Enjoying el Carmen and its Afro Peruvian culture
This week, my study abroad program went on a trip to el Carmen. We went to visit an Afro Peruvian community, and it was a lovely time filled with good food, fantastic music and plenty of hip moving, and lots of pool time. (Yes, in Peru, there’s every color of the rainbow kind of people). Peru is a country that is racially divided which is rooted by its colonization history.
But anyhow, to start our weekend trip, we hopped on a private bus to start our 3-4 hour bus ride. I had my neck pillow, my phone on full charge, bottled water, and a book to accompany me during the hours ahead. Most of the ride I read, but once I started to get sleepy, I closed my book and I snoozed off into a deep sleep…only to be later awaken by a lot of shaking. We were driving on an uneven dirt road which was peppered with holes and rocks. It was a very bumpy road up until we got to our lodging place. It was an hacienda, and we were the only ones to occupy it that weekend. I had 2 roommates and I couldn’t wait to start enjoying el Carmen.
We ate interestingly seasoned chicken with rice and beans for dinner, and then later some of the group got together in the media room and watched “Inside out”. It was my first time watching the cute kid movie, and I enjoyed it. I shed a tear or two (I’m such a crybaby). Afterwards I went to sleep and I woke up revitalized the next morning from my awesome sleep.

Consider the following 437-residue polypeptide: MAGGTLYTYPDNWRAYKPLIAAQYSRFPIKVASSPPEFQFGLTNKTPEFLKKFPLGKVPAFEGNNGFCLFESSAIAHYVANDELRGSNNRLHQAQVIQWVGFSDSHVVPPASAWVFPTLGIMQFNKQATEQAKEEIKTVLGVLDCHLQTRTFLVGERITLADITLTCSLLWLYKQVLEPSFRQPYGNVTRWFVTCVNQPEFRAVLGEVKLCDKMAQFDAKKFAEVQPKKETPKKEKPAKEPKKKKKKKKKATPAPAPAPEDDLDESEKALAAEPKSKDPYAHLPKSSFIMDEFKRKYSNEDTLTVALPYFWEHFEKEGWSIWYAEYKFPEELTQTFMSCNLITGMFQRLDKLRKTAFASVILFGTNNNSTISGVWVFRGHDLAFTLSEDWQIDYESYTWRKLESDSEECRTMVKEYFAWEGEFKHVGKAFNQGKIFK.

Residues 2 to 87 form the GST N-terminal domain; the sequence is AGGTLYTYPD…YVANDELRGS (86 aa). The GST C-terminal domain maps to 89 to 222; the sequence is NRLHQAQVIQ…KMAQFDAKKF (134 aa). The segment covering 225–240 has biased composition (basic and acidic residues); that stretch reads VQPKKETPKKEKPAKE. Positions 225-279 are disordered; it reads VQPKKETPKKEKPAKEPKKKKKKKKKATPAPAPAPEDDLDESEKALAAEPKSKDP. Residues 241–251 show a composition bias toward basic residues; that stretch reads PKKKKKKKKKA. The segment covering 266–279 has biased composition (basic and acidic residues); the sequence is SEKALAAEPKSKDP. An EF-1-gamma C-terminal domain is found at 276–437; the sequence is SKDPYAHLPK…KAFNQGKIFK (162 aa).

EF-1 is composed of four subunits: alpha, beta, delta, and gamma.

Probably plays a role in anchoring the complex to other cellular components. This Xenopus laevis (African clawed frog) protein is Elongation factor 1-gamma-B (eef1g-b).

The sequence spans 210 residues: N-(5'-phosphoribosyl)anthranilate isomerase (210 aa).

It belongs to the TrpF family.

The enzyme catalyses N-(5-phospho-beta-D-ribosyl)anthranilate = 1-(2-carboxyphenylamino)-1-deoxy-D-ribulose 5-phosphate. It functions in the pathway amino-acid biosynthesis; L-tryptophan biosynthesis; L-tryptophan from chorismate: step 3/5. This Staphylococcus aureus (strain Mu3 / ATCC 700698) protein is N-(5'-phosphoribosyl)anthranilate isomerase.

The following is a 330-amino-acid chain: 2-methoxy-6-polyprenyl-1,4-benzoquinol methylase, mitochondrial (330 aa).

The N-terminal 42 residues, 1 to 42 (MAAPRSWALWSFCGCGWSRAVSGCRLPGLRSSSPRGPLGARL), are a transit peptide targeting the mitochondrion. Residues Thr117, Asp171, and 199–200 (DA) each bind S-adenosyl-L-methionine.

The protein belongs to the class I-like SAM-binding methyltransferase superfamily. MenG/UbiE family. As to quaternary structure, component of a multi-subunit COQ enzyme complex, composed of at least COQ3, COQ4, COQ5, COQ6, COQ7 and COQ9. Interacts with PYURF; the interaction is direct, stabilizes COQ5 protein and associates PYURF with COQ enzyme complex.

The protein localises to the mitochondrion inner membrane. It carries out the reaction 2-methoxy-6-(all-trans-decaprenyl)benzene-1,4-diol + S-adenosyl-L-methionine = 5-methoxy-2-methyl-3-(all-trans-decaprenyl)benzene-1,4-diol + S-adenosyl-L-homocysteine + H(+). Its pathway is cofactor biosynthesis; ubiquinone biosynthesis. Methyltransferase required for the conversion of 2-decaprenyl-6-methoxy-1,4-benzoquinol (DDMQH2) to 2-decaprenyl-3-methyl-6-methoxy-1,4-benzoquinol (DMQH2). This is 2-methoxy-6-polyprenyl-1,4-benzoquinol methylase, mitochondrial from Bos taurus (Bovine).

So Saturday, after breakfast of bread and coffee, we had a talk with Carlos, he is basically a pioneer of the Afro Peruvian community. He works very hard to educate people about the Afro Peruvians, and he also advocates for better rights. We learned quite a lot about the history, the struggles, and the advances of the Afro Peruvians. It was very enlightening and it made me think how racism is a negative phenomenon and how racism is manifested differently depending where you are in the world. In Peru for example, some people think that racism does not exist. In Peru, being politically correct doesn’t exist. Racism is conveyed in jokes, in the media, and in daily language. It doesn’t seem as severe, but I beg to differ.
The next activity was a music and dance lesson with two siblings of the renowned Ballumbrosio family. The Ballumbrosios are the equivalent to the Marleys. We were in front of famous Afro Peruvian people essentially. I highly enjoyed learning how to play the “cajon” (a wooden box with a hole in the middle of one side), the “cijada de burro” (it’s literally the bone of a donkey’s jaw), and the “cajita peruana” (musical instrument reinvented from the Catholic collection box). The instruments were unconventional, but nonetheless, they were so great to listen to.
It was so much fun and I couldn’t stop laughing when we started the dance lesson. Talk about being coordinated and having rhythm. After a while I got the swing of things and I was able to enjoy it more. By the end of the hour dance lesson, I was covered in sweat and hot. I wanted to jump in the pool, but we then had dinner. All in all the weekend was pleasant and I enjoyed it. I was able to learn and experience part of the Peruvian culture that I hadn’t seen before. Usually when one thinks of Peru, I bet it’s all about the llamas, Machu Picchu, and the Andes, but as I have seen and learned, Peru is super diverse, in its land and in its people. It’s such a great country to visit that’s for sure.
Side note: wear mosquito repellent at all times possible and sunscreen. While we had free time, I laid out near the pool to get some tanning done and I also played volleyball for a brief moment. Playing volleyball was brief because we realized we were being attacked by baby mosquitoes (they looked like gnats). By the end of our weekend trip, my legs were covered with red mosquito bites. I scratched like crazy, and that was not the wisest of things to do. Another unwise thing that I didn’t do was to put on sunscreen. I was burned and in pain. Several days later I was peeling like crazy. I’m still peeling (2 weeks later). Lesson learned.